Woke scientists want cigarette-style warnings on meat packaging to shame purchasers
A new study has explored the potential impact of anti-meat messaging
Delft University of Technology
A study from the Delft University of Technology in the Netherlands have suggested including sad images of animals on meat products
Woke scientists are calling for the introduction of “meat-shaming” labels on products in a bid to deter shoppers from buying animal-based foods.
A study from the Delft University of Technology in the Netherlands have suggested including sad images of animals with messages such as “animals suffer when you eat meat”.
The potential move has been likened to what we have grown accustomed to with cigarette packets, which are now adorned with images of black lungs and rotting teeth.
The authors of the study commented: “Meat-shaming messages trigger shame but also other negative emotions that translate into reduced purchase intentions.
“Our analyses show that adding a stick to a meat package, warning potential customers about the negative consequences of their purchase, may be an effective way to influence buyers’ behaviour.”
Three experiments were carried out where they looked to make consumers “experience negative emotions and ultimately change their behaviour”.
The first experiment saw 161 volunteers shown one of two images of a packet of chicken breasts, one with a warning sticker slapped on.
Two battery chickens behind the bars of a cage were shown on the sticker, accompanied by the message “eating meat makes animals suffer”.
Participants were then asked how likely they would be to buy the product, as well as their emotional response, whether it would impact their future buying habits and how often they ate meat.
Could warnings on meat products be the future?
Image: Delft University of Technology
The second study saw 483 volunteers shown packets of meat with one of six different meat-shaming labels.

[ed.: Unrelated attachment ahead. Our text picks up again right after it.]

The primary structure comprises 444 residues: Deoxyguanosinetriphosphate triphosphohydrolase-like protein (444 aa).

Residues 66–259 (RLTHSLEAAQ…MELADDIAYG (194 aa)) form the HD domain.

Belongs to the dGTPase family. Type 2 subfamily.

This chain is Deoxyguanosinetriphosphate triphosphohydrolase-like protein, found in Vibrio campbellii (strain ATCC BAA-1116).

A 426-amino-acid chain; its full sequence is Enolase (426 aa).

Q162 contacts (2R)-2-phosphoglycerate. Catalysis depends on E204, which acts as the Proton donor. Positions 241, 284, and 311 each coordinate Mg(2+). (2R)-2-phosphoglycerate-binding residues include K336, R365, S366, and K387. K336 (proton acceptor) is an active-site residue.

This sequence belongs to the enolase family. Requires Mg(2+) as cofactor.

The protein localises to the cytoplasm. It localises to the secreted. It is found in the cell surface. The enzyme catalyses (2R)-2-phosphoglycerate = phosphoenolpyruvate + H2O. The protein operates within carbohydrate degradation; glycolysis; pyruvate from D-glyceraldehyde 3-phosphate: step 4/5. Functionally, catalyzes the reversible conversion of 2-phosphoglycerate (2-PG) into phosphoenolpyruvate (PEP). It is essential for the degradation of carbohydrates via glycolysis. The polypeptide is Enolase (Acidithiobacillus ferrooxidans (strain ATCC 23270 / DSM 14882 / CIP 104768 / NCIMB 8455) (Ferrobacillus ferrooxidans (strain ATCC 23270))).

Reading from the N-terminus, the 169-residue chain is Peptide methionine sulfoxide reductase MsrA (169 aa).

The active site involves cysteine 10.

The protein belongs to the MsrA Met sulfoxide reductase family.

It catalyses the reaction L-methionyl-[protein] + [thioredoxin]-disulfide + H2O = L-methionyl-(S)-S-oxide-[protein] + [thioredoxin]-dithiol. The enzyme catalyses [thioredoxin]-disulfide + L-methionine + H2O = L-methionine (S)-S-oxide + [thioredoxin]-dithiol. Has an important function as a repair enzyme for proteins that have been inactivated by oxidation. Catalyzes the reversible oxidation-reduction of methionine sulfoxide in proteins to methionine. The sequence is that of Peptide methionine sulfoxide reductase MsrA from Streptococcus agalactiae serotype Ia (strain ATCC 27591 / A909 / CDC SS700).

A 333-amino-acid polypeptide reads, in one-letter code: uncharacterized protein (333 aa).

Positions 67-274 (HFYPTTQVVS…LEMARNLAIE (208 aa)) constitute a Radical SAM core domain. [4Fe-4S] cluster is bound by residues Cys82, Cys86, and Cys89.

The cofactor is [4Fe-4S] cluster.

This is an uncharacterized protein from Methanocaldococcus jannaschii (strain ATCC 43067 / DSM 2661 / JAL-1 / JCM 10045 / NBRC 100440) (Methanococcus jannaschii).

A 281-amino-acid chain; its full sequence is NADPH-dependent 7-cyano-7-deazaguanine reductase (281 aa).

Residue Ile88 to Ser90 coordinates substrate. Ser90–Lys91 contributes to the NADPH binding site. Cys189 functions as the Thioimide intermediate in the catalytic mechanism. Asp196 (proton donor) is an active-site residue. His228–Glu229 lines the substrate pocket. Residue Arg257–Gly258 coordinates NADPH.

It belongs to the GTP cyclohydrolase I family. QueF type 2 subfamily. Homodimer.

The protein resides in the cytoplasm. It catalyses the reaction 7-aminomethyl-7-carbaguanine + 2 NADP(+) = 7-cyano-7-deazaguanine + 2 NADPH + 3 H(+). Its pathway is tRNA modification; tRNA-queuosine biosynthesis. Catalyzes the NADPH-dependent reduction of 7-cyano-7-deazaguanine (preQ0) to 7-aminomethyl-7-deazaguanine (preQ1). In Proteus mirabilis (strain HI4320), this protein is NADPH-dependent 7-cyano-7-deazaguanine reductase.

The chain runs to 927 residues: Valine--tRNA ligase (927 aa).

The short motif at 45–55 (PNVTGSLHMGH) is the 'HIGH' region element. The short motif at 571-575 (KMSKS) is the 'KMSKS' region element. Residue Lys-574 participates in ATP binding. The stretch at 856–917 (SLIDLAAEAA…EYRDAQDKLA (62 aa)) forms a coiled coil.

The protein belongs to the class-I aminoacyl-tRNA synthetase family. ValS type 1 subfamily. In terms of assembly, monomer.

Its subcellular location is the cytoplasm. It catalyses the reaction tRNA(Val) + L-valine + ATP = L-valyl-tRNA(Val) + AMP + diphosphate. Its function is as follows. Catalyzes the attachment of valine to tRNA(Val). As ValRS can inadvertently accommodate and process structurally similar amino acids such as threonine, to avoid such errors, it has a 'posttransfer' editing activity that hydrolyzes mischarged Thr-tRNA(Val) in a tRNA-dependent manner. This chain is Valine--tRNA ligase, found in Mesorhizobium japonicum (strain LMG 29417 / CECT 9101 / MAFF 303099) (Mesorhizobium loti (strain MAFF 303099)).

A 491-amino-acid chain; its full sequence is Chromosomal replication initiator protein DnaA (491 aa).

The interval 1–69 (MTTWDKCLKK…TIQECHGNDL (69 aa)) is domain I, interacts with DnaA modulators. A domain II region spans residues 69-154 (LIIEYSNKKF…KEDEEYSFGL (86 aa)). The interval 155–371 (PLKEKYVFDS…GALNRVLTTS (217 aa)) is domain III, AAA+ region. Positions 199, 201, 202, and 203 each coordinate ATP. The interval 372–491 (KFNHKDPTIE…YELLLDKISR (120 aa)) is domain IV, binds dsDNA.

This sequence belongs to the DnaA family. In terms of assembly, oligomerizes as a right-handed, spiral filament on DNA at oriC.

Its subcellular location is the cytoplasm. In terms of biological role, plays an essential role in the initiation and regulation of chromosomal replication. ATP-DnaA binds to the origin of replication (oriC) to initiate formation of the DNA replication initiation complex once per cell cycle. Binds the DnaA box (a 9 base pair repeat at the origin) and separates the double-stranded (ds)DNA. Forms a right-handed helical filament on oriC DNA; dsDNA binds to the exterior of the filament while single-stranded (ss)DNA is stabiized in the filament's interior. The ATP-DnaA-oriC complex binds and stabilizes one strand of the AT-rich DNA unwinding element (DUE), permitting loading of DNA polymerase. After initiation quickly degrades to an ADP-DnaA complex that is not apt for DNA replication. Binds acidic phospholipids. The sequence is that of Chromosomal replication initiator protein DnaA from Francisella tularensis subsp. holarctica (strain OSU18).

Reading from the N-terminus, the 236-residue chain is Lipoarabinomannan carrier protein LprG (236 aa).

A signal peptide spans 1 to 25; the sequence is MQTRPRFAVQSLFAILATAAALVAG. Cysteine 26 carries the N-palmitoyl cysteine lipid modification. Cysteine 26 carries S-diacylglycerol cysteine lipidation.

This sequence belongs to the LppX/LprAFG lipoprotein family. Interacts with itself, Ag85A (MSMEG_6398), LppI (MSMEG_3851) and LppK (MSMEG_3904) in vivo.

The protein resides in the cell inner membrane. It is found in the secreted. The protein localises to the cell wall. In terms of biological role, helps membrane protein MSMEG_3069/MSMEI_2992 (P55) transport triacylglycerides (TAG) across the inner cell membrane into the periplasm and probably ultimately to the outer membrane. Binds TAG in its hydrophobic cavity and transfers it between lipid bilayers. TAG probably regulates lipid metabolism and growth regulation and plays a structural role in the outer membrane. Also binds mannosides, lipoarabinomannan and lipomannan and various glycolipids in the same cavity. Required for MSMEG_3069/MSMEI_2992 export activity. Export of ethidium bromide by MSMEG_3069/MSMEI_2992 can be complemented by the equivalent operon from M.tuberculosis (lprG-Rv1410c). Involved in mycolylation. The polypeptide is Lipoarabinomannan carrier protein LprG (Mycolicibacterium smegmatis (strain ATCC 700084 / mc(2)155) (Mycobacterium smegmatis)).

Each had an image and a message, with two related to animal welfare, two related to environmental damage and two health-related.
A personal message was emblazoned across each image, with sentiments including: “By eating meat, you destroy the Amazon rainforest!”
Similarly to the first study, participants were then questioned on their responses to the labels.
The study found that the type of consequences highlighted did not impact the extent to which a consumer was discouraged to buy meat.
Participants were also not affected differently by whether the message was framed in a personal or informational manner.
The health-related message, however, gave less of an emotional response than the others.
Animal rights activists have hit out at the treatment of battery hens
The “higher levels of guilt and shame” prompted by environmental and animal messages are due to the fact they are “concrete and easy to image” according to the researchers.
Health impacts, however, are considered “rather abstract and long-term”.
563 Participants were shown one of six labels and told them they had been created by United Nations, Greenpeace or private nutritionist Green Eats.
However the source did not result in much difference to a warning label’s effectiveness.
The authors wrote: “This might be explainable by consumers simply using the logo of an organisation they deem reliable as a peripheral cue, without properly processing the content of the message.
“The organisation’s label may unintentionally have a halo effect and function as an endorsement rather than a warning sign.”
The investigation concluded that emotional warning messages regarding the negative impacts of eating meat on animal welfare and the environment could have an impact on consumer habits when it comes to buying meat products.